Experiencing the new in gardening

I discovered a Lily of the Nile, Agapanthus, which was a deep blue at my new home this year. The only ones I had ever known were either light blue or white. So, being a curious gardener, I looked up Agapanthus images using Google. I found that the genus Agapanthus consists of 4 species and the cultivars are often hybrids of these species.  I found a variety of deep blue and bluish-purple colors in hybrids that I had never realized existed and a range of named cultivars. ‘Midnight Blue’, ‘Storm Cloud’, ‘Bluestorm’ and ‘Mood Indigo’ are all a dark purplish blue.  ‘Northern Star’ has tall stems supporting blue violet flowers and petals with dark stripes down the petal’s center.

Even white to creamy white, Agapanthus, have a wide range of cultivars: ‘Alice Gloucester,’ ‘Bressingham White,’ ‘Snowy Owl, and many others. For more information on varieties of Agapanthus see: https://www.gardenguides.com/123357-agapanthus-colors.html

I also discovered that Agapanthus means flower of love, from the Greek agape, meaning love, and anthos, meaning flower. What is not to love about a flower that repeats annually to brighten our summer and fall days? No wonder so many are to be seen in so many front gardens.

Hotlips, a Salvia that attracts hummingbirds and bees

Another plant that I enjoy is ‘Hotlips’ sage (Salvia microphylla). I planted it outside my office window when I first moved in. It replaced a Cleveland sage that had died in the same spot, but ‘Hotlips’ has flourished, growing from a four inch plant to a three-footer in one year. Watching from my window, I enjoy hummingbirds and carpenter bees visiting the plant for nectar. Another beautiful flower at my new home is Black and Blue Hummingbird Sage or Brazilian sage (Salvia guaranitica), a Salvia with intense dark blue flowers with a black calyx. It is beautiful, but

Brazilian Sage is a deep blue and a favorite of bees in my garden.

checking it out, I discovered it can be thuggish and invasive. I think I can deal with that because it is so special.

Three old enemies at my new home are spotted spurge and creeping spurge (Euphorbia maculata and Euphorbia serpens) and field bindweed (Convolvulus arvensis). I have destroyed several thousand of these ubiquitous weeds that are everywhere in my new garden. Spurge is an annual, so if I can just keep them from going to seed, maybe I can get rid of it. I found that seeds of this species have longevity of about 6-7 years, so I need to stay diligent for a few years to be successful. Recently, during a nursery visit I spied spurge growing in several 5 gallon citrus pots—no wonder this weed spreads.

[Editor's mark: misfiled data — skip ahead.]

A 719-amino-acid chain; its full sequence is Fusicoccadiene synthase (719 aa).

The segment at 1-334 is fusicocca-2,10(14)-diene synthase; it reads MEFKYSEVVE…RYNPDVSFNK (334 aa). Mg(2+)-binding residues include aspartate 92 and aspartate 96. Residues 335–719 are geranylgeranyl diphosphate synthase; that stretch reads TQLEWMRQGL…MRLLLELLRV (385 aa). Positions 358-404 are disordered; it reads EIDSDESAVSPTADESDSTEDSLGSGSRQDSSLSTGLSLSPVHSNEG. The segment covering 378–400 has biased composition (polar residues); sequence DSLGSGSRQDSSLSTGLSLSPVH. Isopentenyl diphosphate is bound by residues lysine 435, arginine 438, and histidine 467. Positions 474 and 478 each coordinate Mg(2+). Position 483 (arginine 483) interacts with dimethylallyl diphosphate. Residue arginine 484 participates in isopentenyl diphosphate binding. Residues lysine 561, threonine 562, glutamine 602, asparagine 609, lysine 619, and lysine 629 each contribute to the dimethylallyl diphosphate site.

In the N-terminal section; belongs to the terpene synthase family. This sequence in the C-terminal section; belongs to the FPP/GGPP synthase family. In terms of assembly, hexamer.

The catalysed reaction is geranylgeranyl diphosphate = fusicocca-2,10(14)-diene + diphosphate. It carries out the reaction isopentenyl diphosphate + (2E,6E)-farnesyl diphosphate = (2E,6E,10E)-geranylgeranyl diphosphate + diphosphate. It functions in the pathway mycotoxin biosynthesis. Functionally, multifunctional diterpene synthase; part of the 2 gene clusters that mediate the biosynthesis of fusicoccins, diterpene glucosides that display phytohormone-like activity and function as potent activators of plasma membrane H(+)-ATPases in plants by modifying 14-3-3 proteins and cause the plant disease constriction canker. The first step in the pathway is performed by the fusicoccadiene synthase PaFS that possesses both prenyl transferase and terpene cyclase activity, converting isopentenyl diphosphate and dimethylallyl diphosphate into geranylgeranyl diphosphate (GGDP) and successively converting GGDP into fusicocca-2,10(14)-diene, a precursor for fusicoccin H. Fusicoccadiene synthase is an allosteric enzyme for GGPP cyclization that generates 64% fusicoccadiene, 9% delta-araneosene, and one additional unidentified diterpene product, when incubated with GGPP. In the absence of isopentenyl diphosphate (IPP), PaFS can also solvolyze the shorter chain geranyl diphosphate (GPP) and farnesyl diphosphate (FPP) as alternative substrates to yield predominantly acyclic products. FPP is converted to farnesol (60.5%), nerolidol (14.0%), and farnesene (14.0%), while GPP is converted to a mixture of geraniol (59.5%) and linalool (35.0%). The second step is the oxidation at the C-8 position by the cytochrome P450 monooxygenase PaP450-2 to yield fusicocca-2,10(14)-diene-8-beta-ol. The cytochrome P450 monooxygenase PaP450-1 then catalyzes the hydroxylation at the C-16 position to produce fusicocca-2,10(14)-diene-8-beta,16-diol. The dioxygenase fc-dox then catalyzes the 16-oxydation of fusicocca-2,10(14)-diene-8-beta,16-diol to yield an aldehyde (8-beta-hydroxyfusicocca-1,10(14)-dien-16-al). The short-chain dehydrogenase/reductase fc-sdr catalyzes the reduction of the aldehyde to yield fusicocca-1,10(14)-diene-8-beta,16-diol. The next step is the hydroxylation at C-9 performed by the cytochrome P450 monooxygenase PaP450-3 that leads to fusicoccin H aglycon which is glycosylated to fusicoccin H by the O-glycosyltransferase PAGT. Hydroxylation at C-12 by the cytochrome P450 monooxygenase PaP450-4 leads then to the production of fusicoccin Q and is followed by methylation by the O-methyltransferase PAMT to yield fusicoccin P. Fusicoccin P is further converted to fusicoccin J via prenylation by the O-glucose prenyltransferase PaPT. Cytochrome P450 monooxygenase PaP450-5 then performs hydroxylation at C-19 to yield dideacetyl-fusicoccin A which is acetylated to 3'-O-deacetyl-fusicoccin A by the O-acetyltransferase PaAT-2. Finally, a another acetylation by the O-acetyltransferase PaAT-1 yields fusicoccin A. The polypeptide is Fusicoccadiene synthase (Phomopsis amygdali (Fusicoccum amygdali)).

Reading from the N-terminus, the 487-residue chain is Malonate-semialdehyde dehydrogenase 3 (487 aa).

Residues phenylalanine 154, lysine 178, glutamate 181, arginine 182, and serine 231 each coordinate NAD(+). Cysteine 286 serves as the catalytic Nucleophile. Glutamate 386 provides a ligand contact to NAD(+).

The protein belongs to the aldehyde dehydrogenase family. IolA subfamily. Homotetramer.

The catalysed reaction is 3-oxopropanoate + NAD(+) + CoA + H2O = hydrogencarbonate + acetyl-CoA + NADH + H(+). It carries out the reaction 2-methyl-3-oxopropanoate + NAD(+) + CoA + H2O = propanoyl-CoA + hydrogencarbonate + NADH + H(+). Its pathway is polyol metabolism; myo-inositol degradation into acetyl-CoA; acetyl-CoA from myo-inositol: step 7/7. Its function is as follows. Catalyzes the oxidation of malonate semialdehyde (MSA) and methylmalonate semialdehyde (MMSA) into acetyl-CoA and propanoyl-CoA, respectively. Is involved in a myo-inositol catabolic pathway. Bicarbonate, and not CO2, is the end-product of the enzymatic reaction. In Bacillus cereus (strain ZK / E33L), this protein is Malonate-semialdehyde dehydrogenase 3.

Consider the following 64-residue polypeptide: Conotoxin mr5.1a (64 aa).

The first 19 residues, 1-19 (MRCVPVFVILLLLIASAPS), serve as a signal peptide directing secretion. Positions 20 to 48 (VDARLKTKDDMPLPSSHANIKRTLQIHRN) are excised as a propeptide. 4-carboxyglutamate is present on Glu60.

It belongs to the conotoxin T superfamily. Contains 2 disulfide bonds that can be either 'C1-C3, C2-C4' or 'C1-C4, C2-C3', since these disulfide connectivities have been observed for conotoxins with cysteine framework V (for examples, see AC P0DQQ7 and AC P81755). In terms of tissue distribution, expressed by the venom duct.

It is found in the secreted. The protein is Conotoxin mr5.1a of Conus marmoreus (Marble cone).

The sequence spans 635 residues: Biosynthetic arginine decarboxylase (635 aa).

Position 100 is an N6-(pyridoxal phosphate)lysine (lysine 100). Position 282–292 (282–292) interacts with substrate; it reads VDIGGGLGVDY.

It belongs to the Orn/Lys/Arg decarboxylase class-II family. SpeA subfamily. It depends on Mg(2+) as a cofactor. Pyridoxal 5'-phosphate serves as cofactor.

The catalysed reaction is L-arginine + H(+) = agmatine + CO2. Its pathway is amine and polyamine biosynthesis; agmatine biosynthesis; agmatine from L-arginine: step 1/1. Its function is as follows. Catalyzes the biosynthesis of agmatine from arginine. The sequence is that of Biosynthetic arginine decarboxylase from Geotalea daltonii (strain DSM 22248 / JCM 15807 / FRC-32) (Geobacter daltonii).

The bind weed is a perennial, so even if I can keep them from seeding, the plants will keep coming back. However, it is possible to eventually starve this deeply rooted perennial if you keep destroying the shoots as they come back. Due diligence is again required.

Recently, I discovered a horned tomato caterpillar eating one of my tomato plants. I found the rascal and put him on a volunteer tomato plant that I didn’t care about. I think it worked because a day later the small volunteer was half eaten. The reason I didn’t kill this creature is that tomato hornworms are the larval stage of white-lined sphinx moths (Hyles lineata) which is also known as

Sphinx moth or hummingbird moth is a beauty

the hummingbird moth.

They are the size of a hummingbird with a 2-3 inch wingspan and also have the same capability of hovering like hummingbirds which is a rare feat in the animal kingdom. They are beautiful, nocturnal and feed on nectar usually preferring white flowers. Fragrant white vining moonflowers (Ipomoea alba) open in the evening when the sphinx moths get started feeding and years ago I observed sphinx moths feeding at moonflowers which I had painstakingly grew from seeds.

When I was a five year old on my Dad’s farm and had no inkling that hornworms became pretty moths, my older siblings and I were sent out to rid 3 acres of tomatoes of hornworms using an inexpensive organic method. We were each equipped with a pair of scissors and, when finding the pest, we cut them in two with the scissors. Of course, if you have ever tried to hunt these green hornworms, you know that they are well camouflaged on the tomato plant. I have no idea how many we missed, but I am certain that a few survived to become beautiful hummingbird moths.

Happy gardening and spare a few tomatoes and their caterpillars for the sake of sphinx moths.

If you have a gardening related question you can contact the UC Master Gardeners at 209-953-6112. More information can be found on our website:  http://sjmastergardeners.ucanr.edu/CONTACT_US/

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    Lee Miller

    Lee Miller is a University of Delaware graduate and retired fisheries biologist, he gardens on 10 acres and makes wine each year with the help of a cadre of friends. However, his first love is gardening and he grows various fruit trees, heirloom ... Read Full

    Marcy Sousa

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